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What Happens to Your Body When You Take Too Many Supplements

When it comes to health and safety, not all supplements are created equal.
FACT CHECKED BY Emilia Paluszek

If you have an active, healthy lifestyle, are supplements really needed—and is it possible to take too many? "From time to time, I encounter a patient who has a laundry list of vitamins they're taking," says Renee Miranda, MD. "The main question I have for them is do they really need to take them? Sometimes people take vitamins out of habit and they aren't even aware if they're helping." Here is what happens to your body when you take too many supplements. Read on—and to ensure your health and the health of others, don't miss these Sure Signs You've Already Had COVID.


Fat-Soluble Vitamins Can Be Dangerous


You absolutely can have too much of a good thing, experts say. "There are some supplements that can cause harm, so you have to be aware of what you're taking," says Dr. Miranda. "There are water-soluble and fat-soluble vitamins. Water-soluble vitamins have less tendency to cause harm because we can flush them out of the system with water, while fat-soluble vitamins are absorbed slowly and stored longer. Unless you're working out all the time and using those fat stores, there's more of a chance to build up toxic levels."


Be Aware of Unregulated Supplements

Woman holding pills in her hands.

Unregulated supplements are unfortunately common, as they are not subject to the same FDA regulations as drugs and prescription medication. "It's recommended to always talk with your doctor before taking any sort of supplement," explains internal medicine specialist Ronan Factora, MD. "Unregulated supplements can pose a serious risk if taken with other medicine, in excessive amounts or taken for an unconfirmed medical problem."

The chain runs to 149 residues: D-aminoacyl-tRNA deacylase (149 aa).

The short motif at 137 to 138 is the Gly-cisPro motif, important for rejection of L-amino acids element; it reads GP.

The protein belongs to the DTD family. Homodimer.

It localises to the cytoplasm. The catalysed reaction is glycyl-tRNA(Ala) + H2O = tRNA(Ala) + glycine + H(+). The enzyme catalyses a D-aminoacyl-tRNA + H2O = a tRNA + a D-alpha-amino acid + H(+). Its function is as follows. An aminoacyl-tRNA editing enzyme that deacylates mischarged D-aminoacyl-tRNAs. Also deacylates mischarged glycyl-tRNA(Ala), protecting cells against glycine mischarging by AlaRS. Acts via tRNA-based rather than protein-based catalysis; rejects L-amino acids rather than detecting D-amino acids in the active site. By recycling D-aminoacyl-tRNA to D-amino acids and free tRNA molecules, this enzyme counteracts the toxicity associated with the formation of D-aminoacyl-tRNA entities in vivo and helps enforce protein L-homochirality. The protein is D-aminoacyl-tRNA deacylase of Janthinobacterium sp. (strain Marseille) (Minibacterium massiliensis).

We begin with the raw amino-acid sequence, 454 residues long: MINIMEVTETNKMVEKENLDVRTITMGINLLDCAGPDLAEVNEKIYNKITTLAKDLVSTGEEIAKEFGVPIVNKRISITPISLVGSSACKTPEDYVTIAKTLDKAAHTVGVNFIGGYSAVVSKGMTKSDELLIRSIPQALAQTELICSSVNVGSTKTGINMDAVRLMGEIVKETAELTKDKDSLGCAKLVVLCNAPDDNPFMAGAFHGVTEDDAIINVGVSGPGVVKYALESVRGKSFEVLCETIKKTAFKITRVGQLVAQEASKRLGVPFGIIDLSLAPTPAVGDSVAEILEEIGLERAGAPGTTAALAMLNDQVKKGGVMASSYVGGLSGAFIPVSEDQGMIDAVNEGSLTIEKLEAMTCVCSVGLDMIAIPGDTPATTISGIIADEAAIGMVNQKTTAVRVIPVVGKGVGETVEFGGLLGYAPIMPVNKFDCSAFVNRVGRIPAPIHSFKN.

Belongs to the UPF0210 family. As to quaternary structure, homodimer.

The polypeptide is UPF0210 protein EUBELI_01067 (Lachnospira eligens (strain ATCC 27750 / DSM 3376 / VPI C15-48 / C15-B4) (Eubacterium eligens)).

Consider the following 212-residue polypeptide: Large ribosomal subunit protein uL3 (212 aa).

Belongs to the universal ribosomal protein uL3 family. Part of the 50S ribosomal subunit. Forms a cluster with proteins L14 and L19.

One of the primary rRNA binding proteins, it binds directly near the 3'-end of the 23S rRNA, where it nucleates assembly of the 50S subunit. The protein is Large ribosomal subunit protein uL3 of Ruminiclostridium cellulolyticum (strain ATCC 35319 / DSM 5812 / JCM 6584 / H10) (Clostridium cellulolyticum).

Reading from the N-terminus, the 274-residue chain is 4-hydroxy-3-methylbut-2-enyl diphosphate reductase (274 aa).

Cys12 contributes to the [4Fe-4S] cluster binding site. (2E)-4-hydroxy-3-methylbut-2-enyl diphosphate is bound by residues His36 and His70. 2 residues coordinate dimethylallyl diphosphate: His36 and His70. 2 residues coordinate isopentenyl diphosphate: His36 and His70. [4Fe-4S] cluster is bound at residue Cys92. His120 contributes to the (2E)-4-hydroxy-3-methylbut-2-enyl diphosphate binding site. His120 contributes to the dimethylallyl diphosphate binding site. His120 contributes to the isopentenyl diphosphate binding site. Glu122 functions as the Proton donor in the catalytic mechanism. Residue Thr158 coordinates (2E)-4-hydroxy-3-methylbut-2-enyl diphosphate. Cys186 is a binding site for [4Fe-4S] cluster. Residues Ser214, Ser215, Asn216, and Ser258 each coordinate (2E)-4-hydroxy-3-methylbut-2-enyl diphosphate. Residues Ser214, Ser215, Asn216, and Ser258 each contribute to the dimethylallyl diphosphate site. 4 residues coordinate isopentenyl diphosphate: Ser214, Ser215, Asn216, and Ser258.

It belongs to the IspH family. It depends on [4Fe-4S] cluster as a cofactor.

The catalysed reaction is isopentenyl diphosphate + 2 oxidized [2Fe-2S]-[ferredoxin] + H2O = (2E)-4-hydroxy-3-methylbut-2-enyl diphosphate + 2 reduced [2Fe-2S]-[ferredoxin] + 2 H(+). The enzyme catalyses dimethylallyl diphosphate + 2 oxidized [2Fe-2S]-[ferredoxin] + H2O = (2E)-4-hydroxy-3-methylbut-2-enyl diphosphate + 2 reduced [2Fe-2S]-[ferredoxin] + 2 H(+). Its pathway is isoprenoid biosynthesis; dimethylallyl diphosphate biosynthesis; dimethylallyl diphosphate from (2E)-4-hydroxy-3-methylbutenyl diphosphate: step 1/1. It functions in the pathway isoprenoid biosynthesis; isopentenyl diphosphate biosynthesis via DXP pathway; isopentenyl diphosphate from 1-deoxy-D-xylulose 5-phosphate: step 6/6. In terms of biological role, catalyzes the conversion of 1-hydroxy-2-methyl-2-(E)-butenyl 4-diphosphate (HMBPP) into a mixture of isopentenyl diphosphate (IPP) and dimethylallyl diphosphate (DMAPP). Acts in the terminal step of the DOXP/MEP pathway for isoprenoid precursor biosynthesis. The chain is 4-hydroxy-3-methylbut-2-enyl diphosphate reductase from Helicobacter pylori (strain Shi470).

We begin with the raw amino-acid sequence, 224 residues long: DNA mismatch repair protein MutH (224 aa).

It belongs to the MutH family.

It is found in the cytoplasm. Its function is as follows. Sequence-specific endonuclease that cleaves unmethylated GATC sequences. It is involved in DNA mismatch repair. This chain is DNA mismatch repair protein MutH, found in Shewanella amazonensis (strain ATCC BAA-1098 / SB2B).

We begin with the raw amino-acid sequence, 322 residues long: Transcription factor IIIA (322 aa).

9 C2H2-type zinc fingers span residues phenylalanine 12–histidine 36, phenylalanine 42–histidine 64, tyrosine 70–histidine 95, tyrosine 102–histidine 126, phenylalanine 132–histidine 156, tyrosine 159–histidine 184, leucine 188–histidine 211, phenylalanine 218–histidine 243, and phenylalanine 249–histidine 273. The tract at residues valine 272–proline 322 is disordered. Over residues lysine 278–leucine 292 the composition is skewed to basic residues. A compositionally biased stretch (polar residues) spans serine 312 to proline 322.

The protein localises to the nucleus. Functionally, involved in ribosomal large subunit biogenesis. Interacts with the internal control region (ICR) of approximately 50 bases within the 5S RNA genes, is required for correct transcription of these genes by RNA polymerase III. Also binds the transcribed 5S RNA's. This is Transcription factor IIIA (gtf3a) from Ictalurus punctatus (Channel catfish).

Say No To Gummy Vitamins

gummy prenatals

Not only are gummy vitamins not as effective as some traditional vitamins, they can contain up to 8 grams of sugar per serving. "Gummy vitamins actually have fewer vitamins and minerals than regular vitamins," says primary care specialist Neha Vyas, MD, who warns that gummies are less shelf-stable and lose their potency. "Even if the label says it has a certain amount of vitamins, in reality you're probably not getting what's on the label… There's a lot of sugar in them, as you can imagine. You're pretty much taking a sugar pill."


Watch Out for Vitamin K and B6


"Vitamin K, which is found in leafy greens, plays a role in your body's blood clotting process. People who are on blood thinners need to have stable vitamin K levels. A sudden increase in vitamin K through diet or a supplement can decrease the effectiveness of blood thinners," warns Dr Miranda. "We also need to keep an eye on vitamin B6. Too much vitamin B6 may cause neurological symptoms, like tingling in the feet and numbness."


Supplements Can Interfere With Prescription Medication

Woman is holding a mobile phone and a bottle of pills

"Garlic, ginger or ginkgo extracts could potentially interact with blood thinners and increase the risk of bleeding," says Dr. Factora. "And St. John's Wort is commonly taken for depression, but it can interact with other antidepressants being taken at the same time. Speaking with your doctor can help determine potential interactions. Often, asking the pharmacist about any specific concerns you have about a new supplement is worthwhile, too. It's always better to be safe than sorry."

Ferozan Mast
Ferozan Mast is a science, health and wellness writer with a passion for making science and research-backed information accessible to a general audience. Read more about Ferozan